At Notre-Dame de Paris, the fire alarm went off shortly after 6:00 p.m. on Monday, April 15th, but no fire was found. A computer glitch showed the fire location in the wrong place. A second alarm went off at 6:43 while the fire spread from the roof at the rear of the cathedral. In less than an hour, flames engulfed the spire, which collapsed thirteen minutes later.
There was a metal rooster at the top of the spire. The archbishop installed it in 1935 with relics of St. Denis and St. Genevieve, the patron saints of Paris, along with a piece from the Crown of Thorns housed inside. The archbishop called the rooster reliquary a spiritual lightening rod of protection. Gone now
The cathedral’s wooden frame was called The Forest, because the structure was made from 5,000 oak trees, the product of 52 acres of forest cut down in the 12th century. In one sense, the frame is irreplaceable, because today there are no trees of the same caliber.
The cathedral is over 850 years old, constructed between the years 1163 and 1345. It’s 426.5 feet long; 157.5 feet wide, and almost 115 feet high. The thin walls with glass windows are supported by flying buttresses. The famous gargoyles disguised drain pipes that discharged thousands of tons of water to keep so the water wouldn’t collect and weigh down the roof. Presently, there are plans to spread a custom made peaked tarpaulin across the destroyed roof to prevent further water damage while restoration takes place.
The full extent of the damage won’t be known for some time, but the fact that the structure still stands is astonishing. If the fire had been extinguished 30 minutes later, it’s doubtful the structure would have survived.
Guardian News put together a video showing Notre Dame before and after the fire.
The Crown of Thorns
Father Jean-Marc Fournier, chaplain of the Paris Fire Department, retrieved the famous Crown of Thorns, believed to be the crown Jesus wore for his trial and crucifixion. The rescuers broke the relic’s protective covering. An official provided the secret code to release the relic completed the rescue.
The Crown came to Notre Dame in the 13th century when King Louis IX purchased the Crown and a fragment of the True Cross from Baldwin II of Constantinople. Louis brought the relics to Paris. At the entrance to Notre Dame, he took off his royal attire. Clad in a simple tunic and with bare feet, Louis brought the Crown of Thorns into Notre Dame. In 1297 Louis was declared a saint.
The Choir Organ
The Choir Organ also survived. The instrument has 8,000 pipes, 115 stopes, and 5 keyboards. It underwent a full restoration in 2013 in celebration of Notre Dame’s 850th anniversary. The organ dates to the 1730s when it was reconstructed by Francois Theirry. Of the 8,000 pipes, 900 are historic. And of the the 900 historic pipes, 12 predate the 1730s reconstruction. The organ now is fully electrified and has digital controls. If you’re wondering what an organ of this size sounds like, tune into Bach’s Toccata and fuga in d minor.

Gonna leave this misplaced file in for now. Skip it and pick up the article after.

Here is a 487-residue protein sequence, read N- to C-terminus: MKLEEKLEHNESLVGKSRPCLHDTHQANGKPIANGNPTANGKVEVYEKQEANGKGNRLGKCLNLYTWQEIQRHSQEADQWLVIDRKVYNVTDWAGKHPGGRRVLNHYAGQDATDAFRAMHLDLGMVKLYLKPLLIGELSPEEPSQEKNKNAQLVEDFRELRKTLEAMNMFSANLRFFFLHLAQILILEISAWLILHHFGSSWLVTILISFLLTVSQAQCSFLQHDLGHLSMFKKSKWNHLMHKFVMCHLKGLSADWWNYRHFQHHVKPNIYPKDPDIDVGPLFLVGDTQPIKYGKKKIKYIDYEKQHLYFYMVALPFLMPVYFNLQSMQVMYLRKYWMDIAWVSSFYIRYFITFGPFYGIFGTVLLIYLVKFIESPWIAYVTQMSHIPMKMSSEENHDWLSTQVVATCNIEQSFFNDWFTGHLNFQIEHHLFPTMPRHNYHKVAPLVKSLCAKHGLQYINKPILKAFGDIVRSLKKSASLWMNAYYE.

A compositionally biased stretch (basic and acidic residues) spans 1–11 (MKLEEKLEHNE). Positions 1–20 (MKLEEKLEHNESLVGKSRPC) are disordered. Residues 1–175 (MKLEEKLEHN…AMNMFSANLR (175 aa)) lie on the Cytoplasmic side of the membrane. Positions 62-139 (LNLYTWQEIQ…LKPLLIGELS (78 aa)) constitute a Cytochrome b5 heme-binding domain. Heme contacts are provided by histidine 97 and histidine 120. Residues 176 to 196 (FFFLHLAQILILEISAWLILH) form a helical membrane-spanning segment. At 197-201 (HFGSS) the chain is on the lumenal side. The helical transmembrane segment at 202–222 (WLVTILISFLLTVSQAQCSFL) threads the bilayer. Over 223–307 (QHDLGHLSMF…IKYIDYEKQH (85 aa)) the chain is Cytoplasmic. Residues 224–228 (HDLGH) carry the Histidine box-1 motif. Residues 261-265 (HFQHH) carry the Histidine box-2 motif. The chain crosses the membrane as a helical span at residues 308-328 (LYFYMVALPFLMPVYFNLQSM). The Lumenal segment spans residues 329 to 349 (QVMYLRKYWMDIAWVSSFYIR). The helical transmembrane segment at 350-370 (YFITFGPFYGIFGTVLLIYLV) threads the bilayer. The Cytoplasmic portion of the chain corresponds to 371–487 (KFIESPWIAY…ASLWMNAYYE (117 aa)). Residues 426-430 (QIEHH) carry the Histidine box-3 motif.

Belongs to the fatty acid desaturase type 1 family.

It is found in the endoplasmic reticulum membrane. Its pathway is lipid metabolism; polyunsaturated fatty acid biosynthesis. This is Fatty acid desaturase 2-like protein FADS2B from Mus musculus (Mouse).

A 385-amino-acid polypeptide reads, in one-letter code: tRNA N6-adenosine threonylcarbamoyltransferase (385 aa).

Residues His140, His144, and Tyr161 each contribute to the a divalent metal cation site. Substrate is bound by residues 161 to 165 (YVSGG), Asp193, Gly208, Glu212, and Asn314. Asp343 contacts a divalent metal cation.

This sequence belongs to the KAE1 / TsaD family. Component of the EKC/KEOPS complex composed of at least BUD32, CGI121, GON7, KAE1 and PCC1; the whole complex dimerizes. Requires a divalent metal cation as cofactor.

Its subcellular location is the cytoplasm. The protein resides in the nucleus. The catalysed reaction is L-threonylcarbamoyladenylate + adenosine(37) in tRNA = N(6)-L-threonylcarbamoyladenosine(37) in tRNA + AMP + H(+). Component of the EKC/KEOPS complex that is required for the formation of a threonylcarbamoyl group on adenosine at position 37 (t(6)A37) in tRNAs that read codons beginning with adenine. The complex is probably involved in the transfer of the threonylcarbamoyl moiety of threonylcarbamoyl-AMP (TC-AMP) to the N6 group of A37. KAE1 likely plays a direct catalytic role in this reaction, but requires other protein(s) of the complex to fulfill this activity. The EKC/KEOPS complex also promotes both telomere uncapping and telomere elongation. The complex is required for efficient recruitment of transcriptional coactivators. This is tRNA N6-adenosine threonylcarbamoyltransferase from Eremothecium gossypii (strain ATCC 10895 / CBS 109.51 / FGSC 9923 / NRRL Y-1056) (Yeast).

The organ suffered water damage, but was saved by the water firefighters sprayed onto the pipes which kept them from melting. The full extent of damage isn’t yet known.
Gothic cathedrals were designed to emulate heaven on earth. The towering nave and stained glass windows brought light and color into a space carved out of stone. Their survival gives a sense of continuity to western culture. Already plans for Notre Dame’s restoration are being drawn. Notre Dame will rise from the ashes, her towers once again helping human spirit soar.
Notre Dame on Fire by Milliped
Rooster by Panageotean Graphics
Southeast View of Notre Dame de Paris
Crown of Thorns by Doomekroon
Organ, Notre Dame by Eric Chan
Organ Console by Pufui PcPifpeg
Aurelien Breeden. “In Paris, Worn-Out Notre-Dame Needs a Makeover.” New York Times. Sept. 28, 2017.
Allison C. Meier. “13 Facts About Notre-Dame Cathedral.” Mental Floss. April 15, 2019.
Ellie Palmer. “The Great Organ of Notre Dame Saved.” Pianist. April 16, 2019.
Karen Zraick and Heather Murphy. “Notre-Dame Cathedral.” New York Times. April 15, 2019
Sandra Wagner-Wright holds the doctoral degree in history and taught women’s and global history at the University of Hawai`i. Sandra travels for her research, most recently to Salem, Massachusetts, the setting of her new Salem Stories series. She also enjoys traveling for new experiences. Recent trips include Antarctica and a river cruise on the Rhine from Amsterdam to Basel.
Sandra particularly likes writing about strong women who make a difference. She lives in Hilo, Hawai`i with her family and writes a blog relating to history, travel, and the idiosyncrasies of life.